You Can’t Make This Stuff Up: The Complete Guide to Writing Creative Nonfiction–from Memoir to Literary Journalism and Everything in Between (affiliate link) by Lee Gutkind is totally living up to the promise of its title.
I discovered the book via Creative Nonfiction – True stories, well told. Founded by Gutkind, this is a print magazine and a resource site devoted to the art and science of creative nonfiction. I bought the book because Susan Orlean (whom I admire greatly) gave it a much-deserved glowing recommendation. The book is divided into two parts, the first dedicated to defining creative nonfiction and the second all about “the writing and revising and writing and revising” of good creative nonfiction.
Perhaps I am exposing my naivete by admitting how much I’m learning from this book, but I’m not going to let something like ego stop me from sharing such a wonderful resource. Until I devoured (and I do mean devoured) the first half of this book, I was a little fuzzy on exactly how many types of writing fall into the creative nonfiction category. Imagine my surprise to learn that many of my blog posts and columns (some of my favorite kinds of writing) fall squarely into the creative nonfiction domain.
I’m sure I will have more to say about this book in another post, but for now I just wanted to put it out there for anyone interested in learning more about what is apparently the fastest growing literary genre. If you write memoir or essays, columns or feature pieces, or any number of other types of pieces (even poetry can fall into creative nonfiction!), you should check out this book.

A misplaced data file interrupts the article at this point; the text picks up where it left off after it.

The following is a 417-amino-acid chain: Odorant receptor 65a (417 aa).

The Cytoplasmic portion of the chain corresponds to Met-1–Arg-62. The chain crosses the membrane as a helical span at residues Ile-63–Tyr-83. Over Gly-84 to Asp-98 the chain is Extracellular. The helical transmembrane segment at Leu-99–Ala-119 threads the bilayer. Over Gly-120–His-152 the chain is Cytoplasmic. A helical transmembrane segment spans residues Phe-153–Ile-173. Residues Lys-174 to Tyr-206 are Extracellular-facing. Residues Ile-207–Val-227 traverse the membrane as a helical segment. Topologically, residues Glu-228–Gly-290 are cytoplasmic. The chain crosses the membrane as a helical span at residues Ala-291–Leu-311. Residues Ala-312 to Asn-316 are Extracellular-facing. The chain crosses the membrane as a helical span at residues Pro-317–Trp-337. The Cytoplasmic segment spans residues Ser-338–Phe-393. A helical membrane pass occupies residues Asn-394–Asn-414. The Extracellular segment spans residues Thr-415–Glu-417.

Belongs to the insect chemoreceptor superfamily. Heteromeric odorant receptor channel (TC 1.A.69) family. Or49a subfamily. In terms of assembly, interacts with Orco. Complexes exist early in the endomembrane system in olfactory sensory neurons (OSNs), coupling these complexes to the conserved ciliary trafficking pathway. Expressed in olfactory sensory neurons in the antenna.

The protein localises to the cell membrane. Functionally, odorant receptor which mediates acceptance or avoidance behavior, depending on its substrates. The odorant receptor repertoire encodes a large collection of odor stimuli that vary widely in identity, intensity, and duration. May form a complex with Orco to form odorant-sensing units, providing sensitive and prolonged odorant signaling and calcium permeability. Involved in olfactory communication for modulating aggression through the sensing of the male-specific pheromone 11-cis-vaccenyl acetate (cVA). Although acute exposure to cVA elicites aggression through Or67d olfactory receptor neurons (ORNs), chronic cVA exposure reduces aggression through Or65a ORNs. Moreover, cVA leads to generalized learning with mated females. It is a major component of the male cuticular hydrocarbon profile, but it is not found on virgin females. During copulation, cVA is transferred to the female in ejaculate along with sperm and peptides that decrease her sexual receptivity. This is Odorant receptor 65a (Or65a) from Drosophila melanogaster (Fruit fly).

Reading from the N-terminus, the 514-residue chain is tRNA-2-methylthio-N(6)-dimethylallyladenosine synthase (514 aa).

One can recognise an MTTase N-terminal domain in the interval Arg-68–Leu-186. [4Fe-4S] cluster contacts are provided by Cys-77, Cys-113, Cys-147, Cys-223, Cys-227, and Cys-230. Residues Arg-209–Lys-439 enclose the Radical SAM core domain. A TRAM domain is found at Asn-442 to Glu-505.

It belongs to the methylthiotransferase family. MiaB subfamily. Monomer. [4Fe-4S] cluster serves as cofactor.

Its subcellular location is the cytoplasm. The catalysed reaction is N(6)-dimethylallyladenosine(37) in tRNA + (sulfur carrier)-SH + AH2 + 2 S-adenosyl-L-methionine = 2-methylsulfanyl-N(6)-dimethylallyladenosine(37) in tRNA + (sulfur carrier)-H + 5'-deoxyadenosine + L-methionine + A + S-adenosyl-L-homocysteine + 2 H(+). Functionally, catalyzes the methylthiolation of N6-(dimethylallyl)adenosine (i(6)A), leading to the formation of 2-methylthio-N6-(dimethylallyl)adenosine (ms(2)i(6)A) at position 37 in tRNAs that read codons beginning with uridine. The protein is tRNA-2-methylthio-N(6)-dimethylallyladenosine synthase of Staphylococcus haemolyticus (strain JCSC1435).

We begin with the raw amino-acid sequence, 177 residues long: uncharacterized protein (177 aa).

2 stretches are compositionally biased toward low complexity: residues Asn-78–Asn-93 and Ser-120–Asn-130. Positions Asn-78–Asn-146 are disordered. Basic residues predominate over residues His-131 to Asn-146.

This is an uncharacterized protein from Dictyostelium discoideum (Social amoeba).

And let’s not forget the blogs. Here are a few of my favorite writerly posts from this week:
- How to be unique by @menwithpens – Written with fiction writers in mind – all about getting past the “it’s all been done before” demons.
- How to Create a Three-Phase Writing Ritual by @DebraEve via @WriteItSideways – I never broke it down like this, but the three steps totally make sense.
- 14 Writers Handwrite Their Writing Advice on Their Hands by Josh Sowin via Between Letters – It was a tough call, but I have to give my “fave” vote to Garth Nix.
- How to Take a Massive Leap Forward in Your Writing Through One Simple Exercise by Mitch Horowitz – This surprised me, but I’m going to try it.
- 5 Reasons to Use a Facebook Profile (Not a Page) to Build Platform by @JaneFriedman – This was the first time I’ve heard this advice, but she makes some good points.
- Fiction – Tapas-Style by @andreabadgley – I was delighted to read this post because now I know I’m not alone in my recently acquired taste for short fiction. Excellent reading suggestions included. 🙂
- A Call to Disarm Technology and Hype by @llbarkat via @janefriedman – This felt important to me. We are so overwhelmed with technology and the study of its affect on our ability to create is bringing forth more and more frightening possibilities.
Finally, a quote for the week:
Thanks for being here. Happy writing & happy reading!